stand between their principals and the
parties for whom they "sold. In many
cases their transactions are covered by
deposits of margins, but Ihls Is far from
being universally the case, and, even
where margins have been deposited, it
very seldom that enough money is
posted to cover such a big drop as, has
occurre1 i'mg yesterday and the pre
It is doubtless true that the commis
sion men, as a class, have suffered more
from, this corner than they did by the
great fire, as their business losses on
occasion chiefly consisted of loss
office furniture and the books iu
which their accounts were kept.
Inconvenience of Wealth.
'n viewing William B. Astor's' pres
ent residence In Lafayette .Place, I am
forcibly reminded either of an asylum
a jail. The occupant has lorig been
troubled with the fear of robbery,
which may not be far from a streak of
lunacy. He 'probably carries but little
money in his pocket, and I doubt if he
any je welry; still less bonds, in his
house. The "cracksmen" are not apt to
such places, for they reason correct
ly from men's habits. But Mr. Astor
converted his house.into a place of
defense, .which, as I said, suggests to.a
stranger that it may be a jail or lunatic
asjlum. The basement windows are
protected by heavy gratings.. These,
however, are common In first-class
houses. The porch is of heavy free
stone, and this is the only relief to the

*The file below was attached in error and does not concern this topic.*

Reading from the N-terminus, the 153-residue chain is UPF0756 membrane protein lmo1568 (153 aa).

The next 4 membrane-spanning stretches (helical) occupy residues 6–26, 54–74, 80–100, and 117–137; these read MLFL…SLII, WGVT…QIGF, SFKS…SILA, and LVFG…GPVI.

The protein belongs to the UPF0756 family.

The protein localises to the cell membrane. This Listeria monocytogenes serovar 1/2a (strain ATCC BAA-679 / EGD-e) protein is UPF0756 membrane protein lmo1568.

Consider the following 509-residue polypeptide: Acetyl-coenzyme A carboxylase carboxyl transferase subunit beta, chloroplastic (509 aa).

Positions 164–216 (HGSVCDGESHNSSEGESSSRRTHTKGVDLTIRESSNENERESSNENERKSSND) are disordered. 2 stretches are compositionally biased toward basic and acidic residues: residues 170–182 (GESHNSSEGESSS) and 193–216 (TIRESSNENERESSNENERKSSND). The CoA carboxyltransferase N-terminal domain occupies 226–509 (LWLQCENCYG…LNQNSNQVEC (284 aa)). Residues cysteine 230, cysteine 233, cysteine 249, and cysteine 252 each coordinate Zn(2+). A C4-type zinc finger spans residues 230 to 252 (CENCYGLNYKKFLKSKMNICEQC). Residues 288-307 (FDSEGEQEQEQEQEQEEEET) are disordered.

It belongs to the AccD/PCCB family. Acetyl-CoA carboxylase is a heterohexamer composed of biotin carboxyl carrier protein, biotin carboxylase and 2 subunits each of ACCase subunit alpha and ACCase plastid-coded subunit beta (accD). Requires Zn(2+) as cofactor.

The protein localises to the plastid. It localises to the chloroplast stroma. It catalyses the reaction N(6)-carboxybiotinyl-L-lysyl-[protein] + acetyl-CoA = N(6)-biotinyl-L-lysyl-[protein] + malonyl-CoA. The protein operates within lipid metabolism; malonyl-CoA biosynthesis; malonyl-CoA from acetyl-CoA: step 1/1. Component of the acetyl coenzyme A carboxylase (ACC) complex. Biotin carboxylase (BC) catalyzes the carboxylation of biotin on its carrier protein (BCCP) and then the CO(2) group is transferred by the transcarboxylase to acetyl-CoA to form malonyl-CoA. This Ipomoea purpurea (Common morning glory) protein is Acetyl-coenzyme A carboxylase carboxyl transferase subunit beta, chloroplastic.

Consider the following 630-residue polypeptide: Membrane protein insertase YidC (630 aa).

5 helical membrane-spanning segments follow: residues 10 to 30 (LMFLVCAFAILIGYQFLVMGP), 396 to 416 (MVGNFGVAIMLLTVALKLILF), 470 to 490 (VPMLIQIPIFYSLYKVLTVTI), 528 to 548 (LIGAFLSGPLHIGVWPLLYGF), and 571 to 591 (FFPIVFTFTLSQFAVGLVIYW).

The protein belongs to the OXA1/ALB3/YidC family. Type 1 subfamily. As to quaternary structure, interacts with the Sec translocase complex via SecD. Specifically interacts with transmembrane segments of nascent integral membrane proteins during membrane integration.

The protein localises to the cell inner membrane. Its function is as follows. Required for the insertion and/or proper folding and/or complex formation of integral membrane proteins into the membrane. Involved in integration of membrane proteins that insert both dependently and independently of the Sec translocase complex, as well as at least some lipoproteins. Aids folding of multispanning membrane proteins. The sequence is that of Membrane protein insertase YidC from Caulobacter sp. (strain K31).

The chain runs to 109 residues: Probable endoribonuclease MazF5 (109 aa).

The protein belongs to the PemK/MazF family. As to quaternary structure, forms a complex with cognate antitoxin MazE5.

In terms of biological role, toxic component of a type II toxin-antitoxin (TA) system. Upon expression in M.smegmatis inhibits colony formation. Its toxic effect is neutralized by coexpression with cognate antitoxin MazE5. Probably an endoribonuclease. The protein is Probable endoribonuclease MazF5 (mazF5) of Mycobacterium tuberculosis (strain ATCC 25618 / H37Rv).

plain brick front, whose breadth and
height additionally suggest the idea of
asylum. The parlors on the first
lloor, as I am told have sliding shutters
iron, and these can be closed at night
then be opened by day In sucli a
manner as to be utterly concealed. The
second story windows have gratings;
of half length, as In the case with
nunneries, hutrcachlng from top to bot
tom. These will offcctually defeat the
entrance of any one who might climb a
gutter or reach tills height iu any man
ner. The third story is unprotected,
In case a robber should descend Inl
balloon, an entrance could easily be
I make this suggestion in or
that the lunatic capitalist may at
once adopt suitable precaution. iV. 1'.
A throe-year old nephew of my fi lend
had just finished his usual prayer at bis
mother's knee, when she said : "Now,
Willie, pray lor grandfather and grand
mother." He did as directed. "And
now for all the cousins.'- Ills petition
went up for his class. "And iiow.WUlic,
pray for tho world," said his mother.
Wearied out, perhaps by the length of
exercises, he exclaimed : "Mamma,
just as much as I can do to pray for
our own 'lations."
The Jananeses hav fln-wnrts mmlo
1 - . ,